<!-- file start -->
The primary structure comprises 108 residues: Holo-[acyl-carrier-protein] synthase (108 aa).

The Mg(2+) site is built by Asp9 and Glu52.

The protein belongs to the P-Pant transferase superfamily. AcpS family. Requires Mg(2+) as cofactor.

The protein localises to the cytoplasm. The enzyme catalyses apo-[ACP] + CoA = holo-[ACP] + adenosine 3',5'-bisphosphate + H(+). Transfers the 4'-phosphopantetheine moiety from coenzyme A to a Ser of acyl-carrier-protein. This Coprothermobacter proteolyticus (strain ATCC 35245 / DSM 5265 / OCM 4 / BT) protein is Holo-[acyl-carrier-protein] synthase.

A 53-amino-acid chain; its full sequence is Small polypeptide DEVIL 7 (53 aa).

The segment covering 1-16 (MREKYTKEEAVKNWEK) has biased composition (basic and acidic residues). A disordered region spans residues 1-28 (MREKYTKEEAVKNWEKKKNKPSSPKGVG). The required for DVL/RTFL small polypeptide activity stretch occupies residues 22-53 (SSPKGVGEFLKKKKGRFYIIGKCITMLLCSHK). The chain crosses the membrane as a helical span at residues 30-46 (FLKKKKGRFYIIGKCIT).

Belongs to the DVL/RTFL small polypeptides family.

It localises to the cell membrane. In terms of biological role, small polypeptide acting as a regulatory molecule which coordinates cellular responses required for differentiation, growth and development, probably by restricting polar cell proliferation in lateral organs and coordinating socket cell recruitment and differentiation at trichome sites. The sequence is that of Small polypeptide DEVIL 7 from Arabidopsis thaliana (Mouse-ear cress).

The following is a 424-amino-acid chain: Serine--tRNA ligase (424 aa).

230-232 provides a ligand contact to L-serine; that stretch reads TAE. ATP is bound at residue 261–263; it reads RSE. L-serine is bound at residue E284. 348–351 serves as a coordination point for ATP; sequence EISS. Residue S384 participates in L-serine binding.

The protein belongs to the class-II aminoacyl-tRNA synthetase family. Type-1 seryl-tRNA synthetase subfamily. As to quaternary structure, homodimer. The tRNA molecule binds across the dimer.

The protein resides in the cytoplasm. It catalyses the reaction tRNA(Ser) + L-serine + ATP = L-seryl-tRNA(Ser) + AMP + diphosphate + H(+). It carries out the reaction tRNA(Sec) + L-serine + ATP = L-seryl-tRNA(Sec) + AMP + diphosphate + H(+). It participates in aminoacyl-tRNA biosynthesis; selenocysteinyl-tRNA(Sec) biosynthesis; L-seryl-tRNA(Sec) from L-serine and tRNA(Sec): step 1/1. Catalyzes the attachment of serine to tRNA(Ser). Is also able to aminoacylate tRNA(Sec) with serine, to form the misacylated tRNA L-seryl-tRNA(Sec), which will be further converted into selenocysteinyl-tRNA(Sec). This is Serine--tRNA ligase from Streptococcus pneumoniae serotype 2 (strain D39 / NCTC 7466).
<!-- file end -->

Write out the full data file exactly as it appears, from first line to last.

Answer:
The primary structure comprises 108 residues: Holo-[acyl-carrier-protein] synthase (108 aa).

The Mg(2+) site is built by Asp9 and Glu52.

The protein belongs to the P-Pant transferase superfamily. AcpS family. Requires Mg(2+) as cofactor.

The protein localises to the cytoplasm. The enzyme catalyses apo-[ACP] + CoA = holo-[ACP] + adenosine 3',5'-bisphosphate + H(+). Transfers the 4'-phosphopantetheine moiety from coenzyme A to a Ser of acyl-carrier-protein. This Coprothermobacter proteolyticus (strain ATCC 35245 / DSM 5265 / OCM 4 / BT) protein is Holo-[acyl-carrier-protein] synthase.

A 53-amino-acid chain; its full sequence is Small polypeptide DEVIL 7 (53 aa).

The segment covering 1-16 (MREKYTKEEAVKNWEK) has biased composition (basic and acidic residues). A disordered region spans residues 1-28 (MREKYTKEEAVKNWEKKKNKPSSPKGVG). The required for DVL/RTFL small polypeptide activity stretch occupies residues 22-53 (SSPKGVGEFLKKKKGRFYIIGKCITMLLCSHK). The chain crosses the membrane as a helical span at residues 30-46 (FLKKKKGRFYIIGKCIT).

Belongs to the DVL/RTFL small polypeptides family.

It localises to the cell membrane. In terms of biological role, small polypeptide acting as a regulatory molecule which coordinates cellular responses required for differentiation, growth and development, probably by restricting polar cell proliferation in lateral organs and coordinating socket cell recruitment and differentiation at trichome sites. The sequence is that of Small polypeptide DEVIL 7 from Arabidopsis thaliana (Mouse-ear cress).

The following is a 424-amino-acid chain: Serine--tRNA ligase (424 aa).

230-232 provides a ligand contact to L-serine; that stretch reads TAE. ATP is bound at residue 261–263; it reads RSE. L-serine is bound at residue E284. 348–351 serves as a coordination point for ATP; sequence EISS. Residue S384 participates in L-serine binding.

The protein belongs to the class-II aminoacyl-tRNA synthetase family. Type-1 seryl-tRNA synthetase subfamily. As to quaternary structure, homodimer. The tRNA molecule binds across the dimer.

The protein resides in the cytoplasm. It catalyses the reaction tRNA(Ser) + L-serine + ATP = L-seryl-tRNA(Ser) + AMP + diphosphate + H(+). It carries out the reaction tRNA(Sec) + L-serine + ATP = L-seryl-tRNA(Sec) + AMP + diphosphate + H(+). It participates in aminoacyl-tRNA biosynthesis; selenocysteinyl-tRNA(Sec) biosynthesis; L-seryl-tRNA(Sec) from L-serine and tRNA(Sec): step 1/1. Catalyzes the attachment of serine to tRNA(Ser). Is also able to aminoacylate tRNA(Sec) with serine, to form the misacylated tRNA L-seryl-tRNA(Sec), which will be further converted into selenocysteinyl-tRNA(Sec). This is Serine--tRNA ligase from Streptococcus pneumoniae serotype 2 (strain D39 / NCTC 7466).